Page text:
In his op-ed comment, Tye also points out the Obama administration’s “reforms” are bogus. Obama’s Review Group on Intelligence and Communications Technologies recommended that data obtained by incidental collection should be purged. Tye writes that an unclassified document he saw while working with the State Department made the White House’s position clear: there were no plans to change the practices around Executive Order 12333.

The terrifying uncertainty of our high-tech future

Our new robot overlords:

Are computers taking our jobs?

Our new robot overlords: The terrifying uncertainty of our high-tech future
(Credit: Ociacia, MaraZe via Shutterstock/Salon)
This article was originally published by Scientific American.

Scientific American Last fall economist Carl Benedikt Frey and information engineer Michael A. Osborne, both at the University of Oxford, published a study estimating the probability that 702 occupations would soon be computerized out of existence. Their findings were startling. Advances in data mining, machine vision, artificial intelligence and other technologies could, they argued, put 47 percent of American jobs at high risk of being automated in the years ahead. Loan officers, tax preparers, cashiers, locomotive engineers, paralegals, roofers, taxi drivers and even animal breeders are all in danger of going the way of the switchboard operator.

Whether or not you buy Frey and Osborne’s analysis, it is undeniable that something strange is happening in the U.S. labor market. Since the end of the Great Recession, job creation has not kept up with population growth. Corporate profits have doubled since 2000, yet median household income (adjusted for inflation) dropped from $55,986 to $51,017. At the same time, after-tax corporate profits as a share of gross domestic product increased from around 5 to 11 percent, while compensation of employees as a share of GDP dropped from around 47 to 43 percent. Somehow businesses are making more profit with fewer workers.

Erik Brynjolfsson and Andrew McAfee, both business researchers at the Massachusetts Institute of Technology, call this divergence the “great decoupling.” In their view, presented in their recent book “The Second Machine Age,” it is a historic shift.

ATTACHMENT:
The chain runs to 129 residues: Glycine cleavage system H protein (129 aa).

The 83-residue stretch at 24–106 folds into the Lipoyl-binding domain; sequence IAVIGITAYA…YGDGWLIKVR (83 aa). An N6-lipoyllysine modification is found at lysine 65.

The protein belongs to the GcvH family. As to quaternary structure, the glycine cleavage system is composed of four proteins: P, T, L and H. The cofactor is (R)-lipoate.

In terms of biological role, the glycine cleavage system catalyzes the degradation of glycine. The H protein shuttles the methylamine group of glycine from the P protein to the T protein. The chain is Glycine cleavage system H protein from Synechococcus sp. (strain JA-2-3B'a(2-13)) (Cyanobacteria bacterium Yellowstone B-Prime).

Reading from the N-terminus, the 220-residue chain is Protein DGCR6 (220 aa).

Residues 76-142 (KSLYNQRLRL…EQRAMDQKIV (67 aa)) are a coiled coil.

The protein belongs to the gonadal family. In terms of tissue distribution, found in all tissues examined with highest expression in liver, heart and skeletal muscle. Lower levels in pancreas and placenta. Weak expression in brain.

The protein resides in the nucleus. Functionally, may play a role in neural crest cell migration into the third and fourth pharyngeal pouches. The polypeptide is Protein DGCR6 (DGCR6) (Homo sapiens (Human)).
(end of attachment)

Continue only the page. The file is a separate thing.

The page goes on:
The conventional economic wisdom has long been that as long as productivity is increasing, all is well. Technological innovations foster higher productivity, which leads to higher incomes and greater well-being for all. And for most of the 20th century productivity and incomes did rise in parallel. But in recent decades the two began to diverge. Productivity kept increasing while incomes—which is to say, the welfare of individual workers—stagnated or dropped.

Brynjolfsson and McAfee argue that technological advances are destroying jobs, particularly low-skill jobs, faster than they are creating them. They cite research showing that so-called routine jobs (bank teller, machine operator, dressmaker) began to fade in the 1980s, when computers first made their presence known, but that the rate has accelerated: between 2001 and 2011, 11 percent of routine jobs disappeared.



Plenty of economists disagree, but it is hard to referee this debate, in part because of a lack of data. Our understanding of the relation between technological advances and employment is limited by outdated metrics. At a roundtable discussion on technology and work convened this year by the European Union, the IRL School at Cornell University and the Conference Board (a business research association), a roomful of economists and financiers repeatedly emphasized how many basic economic variables are measured either poorly or not at all. Is productivity declining? Or are we simply measuring it wrong? Experts differ. What kinds of workers are being sidelined, and why? Could they get new jobs with the right retraining? Again, we do not know.